Operating Room Shadowing

About Ramy
Career: Aspiring physician
Highlights: Starting at a young age, helping orphans
in charity missions - Archangel Michael
Medical Mission Trip

Athletics: Soccer Varsity Team
Social: Delta Alpha Pi, Magna Cum Laude,
Biology Honors Program

Graduated B.Sc. Biology, English minor
- George Mason University

2009 Starting giving mother, Aida Nessim, vitamin B12 injections
at the age of 10 for her neurological manifestations
Enrolled at the Archangel Michael Charity Mission Coptic Care Co. First packaged
and distributed food and monetary supplies to impoverished widows and orphans
Entered George Mason University
Clinical Experience:
Shadowed and volunteered at the DC Veterans Affairs Medical Center
First shadowed surgeries and emergency room.
Research Experience:
Collaborated with a team of urology surgeon residents at Washington Hospital Center
Professional Affiliations:
Founded the Fishermen (The Surgeons) Organization. First organized
a group to mentor young adults, visit court-involved adolescents and feed the homeless
2017 -
Honors and Awards:
DC Veterans Affairs 300 Hour Youth Award

Why I have Selected the Field of Medicine?
What Motivates me? Cultural and Educational Background
and Experiences? Personal or Family Experiences?
Academic Experiences and Interests

My personal, family, and community experiences with diseases of the nervous system and the heart boost my morale to contribute to the treatment and advancement of knowledge of those conditions. Growing up in Egypt and seeing impoverished suburbs, I was exposed early on to the aggravated risk of heart disease flourishing due to the increase risk of infections from unawareness to rheumatic fever, poverty, inequality in access to healthcare, and the high cost of treatment. This condition directly affected my family. When I was twelve, my dad was diagnosed with atherosclerotic coronary heart disease and received a stent. During my senior year of high school, I was diagnosed with a minor disability and had difficulty receiving quality treatment. My mom was also diagnosed with third stage colon cancer. Due to the value my family puts on research and the high cost of treatment, my mom turned to a major research hospital at the expense of the government. This made me value the impact of hypothesis-driven research and protecting underserved communities.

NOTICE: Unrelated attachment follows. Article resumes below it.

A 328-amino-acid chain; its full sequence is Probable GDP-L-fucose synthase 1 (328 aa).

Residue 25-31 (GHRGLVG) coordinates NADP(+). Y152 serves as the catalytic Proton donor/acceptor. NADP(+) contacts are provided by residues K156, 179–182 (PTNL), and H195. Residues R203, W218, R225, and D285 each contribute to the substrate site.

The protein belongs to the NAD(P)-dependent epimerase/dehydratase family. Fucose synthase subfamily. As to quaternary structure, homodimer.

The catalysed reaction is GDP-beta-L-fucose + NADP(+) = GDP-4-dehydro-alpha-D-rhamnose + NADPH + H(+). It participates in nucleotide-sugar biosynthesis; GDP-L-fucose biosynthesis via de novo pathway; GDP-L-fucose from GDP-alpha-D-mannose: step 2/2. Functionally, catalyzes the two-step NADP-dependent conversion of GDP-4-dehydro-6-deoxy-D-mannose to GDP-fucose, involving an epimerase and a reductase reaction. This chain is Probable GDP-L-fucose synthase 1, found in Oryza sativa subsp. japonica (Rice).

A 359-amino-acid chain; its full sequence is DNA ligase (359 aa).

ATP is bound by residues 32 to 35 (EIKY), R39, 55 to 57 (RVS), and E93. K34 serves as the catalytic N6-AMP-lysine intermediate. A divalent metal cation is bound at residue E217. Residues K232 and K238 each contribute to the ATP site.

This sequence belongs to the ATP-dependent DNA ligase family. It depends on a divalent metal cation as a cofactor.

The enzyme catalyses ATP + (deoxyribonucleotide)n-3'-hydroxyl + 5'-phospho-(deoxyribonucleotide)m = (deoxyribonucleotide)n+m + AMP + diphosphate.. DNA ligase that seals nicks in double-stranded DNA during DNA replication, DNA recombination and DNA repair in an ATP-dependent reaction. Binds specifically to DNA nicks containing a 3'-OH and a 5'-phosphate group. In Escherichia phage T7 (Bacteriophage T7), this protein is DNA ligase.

Archangel Michael Charity Mission
Kids in Young Youth Development Program

Career Goals

Inspired by my sense of humor, friendliness, and determination to become a cardiac surgeon , during elementary school, I became known among my peers as the "smiling minister." This reputation developed in middle school to my nickname, "Doctor Ramy." That is all I could imagine myself to be - the minister of health. I am interested in the intersection between heart disease as well as cancer and the global effect.

Commitment to Community Service, Exceptional Qualities, Skills and Cultural Experiences

Moving to the US, I have battled the educational and cultural barriers that come along with being an immigrant minority with a minor disability, first-generation college student, and financially falling below the average income. Despite these challenges, I quickly sought experiences where I could fulfill my passion for service, medicine and research, simultaneously. I am graduating from George Mason University with Great Honors and Recognition, biology and English majors, and proficiency in Arabic and French.

Kids in Young Youth Development Program
Mentor: Dr. Hwang

Fall 2015

Ability to Think and Act Independently, and Work Effectively as a Member of a Team